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[91] wing, viz., A, G, D and I, to push forward toward the left, under command of Lieut.-Col. Potter. Said companies advanced and entered the fire on the left of the Twenty-first Massachusetts. During the engagement of the above companies in said position, the firing was very galling, but it was replied to with great vigor, by both men and officers. I ordered the companies of the left wing to push forward towards the right. Finding it impossible to engage the enemy on account of the Twenty-first Massachusetts regiment being in front, I ordered the men to lie down, in order to avoid the shower of bullets from our own troops as well as those from the enemy. The enemy, finding that they were outflanked, commenced to retreat, when the order was given by Gen. Reno to charge. The right wing charged under command of Lieut.-Col. Potter, while I led the left wing.

Having advanced a few paces in front of the Ninth New-Jersey and the Ninth New-York, I found their fire was directed into our ranks. I halted my men, and ordered the signal for cease firing to be sounded by my bugler, which was understood by all the troops in the vicinity. At that moment the cry came to charge, when all charged, my right wing arriving at the fort first. Capt. J. G. Wright, of company A, color company, arrived with his company, and planted the American flag upon the ramparts, in advance of any other regiment. It was the first American flag in the fort. Capt. Sims, of company G, and Capt. Johnson, of company I, took possession of the guns of the fort. I led the left wing down the main road, followed by the Ninth New-York, crossed the moat, and halted inside the fort. On arriving inside of the fort, Lieut. Springweller, of company K, brought me a wounded officer, who was a lieutenant in the Wise Legion, of Virginia, whom he found lying a short distance off.

After remaining at the fort about fifteen minutes, I rallied my men, formed line, and started up the main road in pursuit of the enemy. On arriving at the end of the island, I found that two boat-loads of the enemy had escaped, but one containing O. Jennings Wise, severely wounded, and four others, had been captured, and were in charge of the Ninth New-York. The four prisoners were transferred to my charge, and I left then in a house which was guarded by our troops. Ascertaining that Gen. Reno had advanced across the island to the left, I immediately followed, and arrived in time to receive an order from him to place a chain of sentinels to encircle the grounds and barracks of the captured enemy, which was executed, and remained upon duty until relieved by the Ninth New-Jersey. The men and officers under my command, behaved with a coolness that was really surprising for men who were under fire for the first time. On Sunday morning, the ninth inst., I received an order to detail a company to plant the American flag on one of the captured forts on the sea-shore.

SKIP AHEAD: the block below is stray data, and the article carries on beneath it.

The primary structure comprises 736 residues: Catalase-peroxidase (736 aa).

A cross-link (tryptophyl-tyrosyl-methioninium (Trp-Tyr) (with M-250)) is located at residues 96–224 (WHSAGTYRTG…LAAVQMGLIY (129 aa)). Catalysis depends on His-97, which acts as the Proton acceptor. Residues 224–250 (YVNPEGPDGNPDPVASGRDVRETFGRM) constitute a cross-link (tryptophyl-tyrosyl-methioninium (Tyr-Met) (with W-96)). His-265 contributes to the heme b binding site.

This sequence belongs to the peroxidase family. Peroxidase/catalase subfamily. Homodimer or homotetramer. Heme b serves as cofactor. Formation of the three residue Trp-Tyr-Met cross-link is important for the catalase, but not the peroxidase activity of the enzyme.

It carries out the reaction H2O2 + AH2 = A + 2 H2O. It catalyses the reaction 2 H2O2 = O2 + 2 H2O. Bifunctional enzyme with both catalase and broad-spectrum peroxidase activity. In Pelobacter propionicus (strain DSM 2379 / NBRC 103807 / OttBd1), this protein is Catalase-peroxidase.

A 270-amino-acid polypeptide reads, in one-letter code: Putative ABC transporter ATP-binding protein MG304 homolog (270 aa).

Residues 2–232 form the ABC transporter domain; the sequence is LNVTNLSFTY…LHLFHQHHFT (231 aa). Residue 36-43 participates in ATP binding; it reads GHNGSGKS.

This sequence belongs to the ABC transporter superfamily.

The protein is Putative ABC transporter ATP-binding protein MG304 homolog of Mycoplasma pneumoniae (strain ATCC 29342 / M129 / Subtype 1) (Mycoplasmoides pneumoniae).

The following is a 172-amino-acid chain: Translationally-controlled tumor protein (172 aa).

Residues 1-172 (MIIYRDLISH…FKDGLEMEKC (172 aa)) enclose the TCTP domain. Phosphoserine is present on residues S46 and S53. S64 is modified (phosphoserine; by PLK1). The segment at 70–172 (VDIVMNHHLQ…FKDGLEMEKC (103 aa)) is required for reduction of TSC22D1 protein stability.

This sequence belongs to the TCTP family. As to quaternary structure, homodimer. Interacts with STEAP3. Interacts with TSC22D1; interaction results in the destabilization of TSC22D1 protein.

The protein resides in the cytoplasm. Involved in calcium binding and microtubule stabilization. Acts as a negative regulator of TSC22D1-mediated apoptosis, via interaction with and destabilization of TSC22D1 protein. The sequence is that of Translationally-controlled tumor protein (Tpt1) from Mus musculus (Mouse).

Yours respectfully,

Edw. Ferrero, Col. Fifty-first Regiment N. Y.V.

Colonel Lee's report.

headquarters Twenty-Seventh Regt. Mass, Vols., Roanoke Island, February 12, 1862.
To His Excellency John A. Andrew:
dear sir: I am very sorry to be obliged to report the death of Capt, Hubbard of company I, which occurred this morning. I would recommend to fill the vacancy, First Lieut. Edward K. Wilcox; for First Lieutenant, C. Wesley Goodale, now Second Lieutenant; and for Second Lieutenant, Joseph W. Lawson. The list of killed and wounded, in the engagement February eighth, was, in my regiment, as follows:

Killed.--Corporal Geo. W. Hale; private Levi Clark, company F; private H. C. Bardwell, company G; private Wm. Hill, company B.

Wounded.--Gordon M. Sweet, company A; G. M. Whitney, company B; Bart O'Connel, Oscar M. Loomis, company C; Hiram Sheffield, Otto Stamm, George Duncan, company E; First Serg. Pliny Wood, company F; Isaac Hunt, company G; Charles L. Clark, company I; Martin Kelly, company C.

Company D was not in the battle, having been detailed to work the guns on board the propeller Ranger.

Several others were slightly wounded. I think all of the above will recover. C. L. Clark, company I, was shot in the neck, the ball passing completely through, just behind the windpipe, He was reported as dead, but is rapidly recovering. All of our officers and men behaved with the utmost coolness and bravery, and so with all of our regiments. Massachusetts may well be proud of the troops she has sent into the field.

Very respectfully, your obedient servant,

Col. H. C. Lee, Commanding Twenty-seventh Regiment.

Colonel Kurtz's report.

headquarters Twenty-Third Massachusetts, Roanoke Island, February 12, 1862.
my dear General: You undoubtedly have already read the account of our trip down from Annapolis, our arrival at that worst of all places to get into — Hatteras Inlet — and now you will get an account of our passage up Pamlico Sound, in all the newspapers, and also of the movements of the whole body of troops after our arrival at this place, and therefore I propose to give you an account of my own regiment, and of the facts that I had ocular demonstration of during the engagement, and since. On the morning of Saturday, the eighth instant, after a bivouac upon the wet ground all night, during which there was a drenching rain, I received orders to take up the line of march, and follow the Massachusetts Twenty-fifth up to the locality where the enemy was supposed to be intrenched. After a march of about half an hour, we heard a few stray shots ahead of us; a few moments brought us in face of the enemy, which the Twenty-fifth had already engaged. My regiment, by order of Gen. Foster, (who accompanied the Twenty — fifth,) formed in column by division in rear of the Twenty-fifth.

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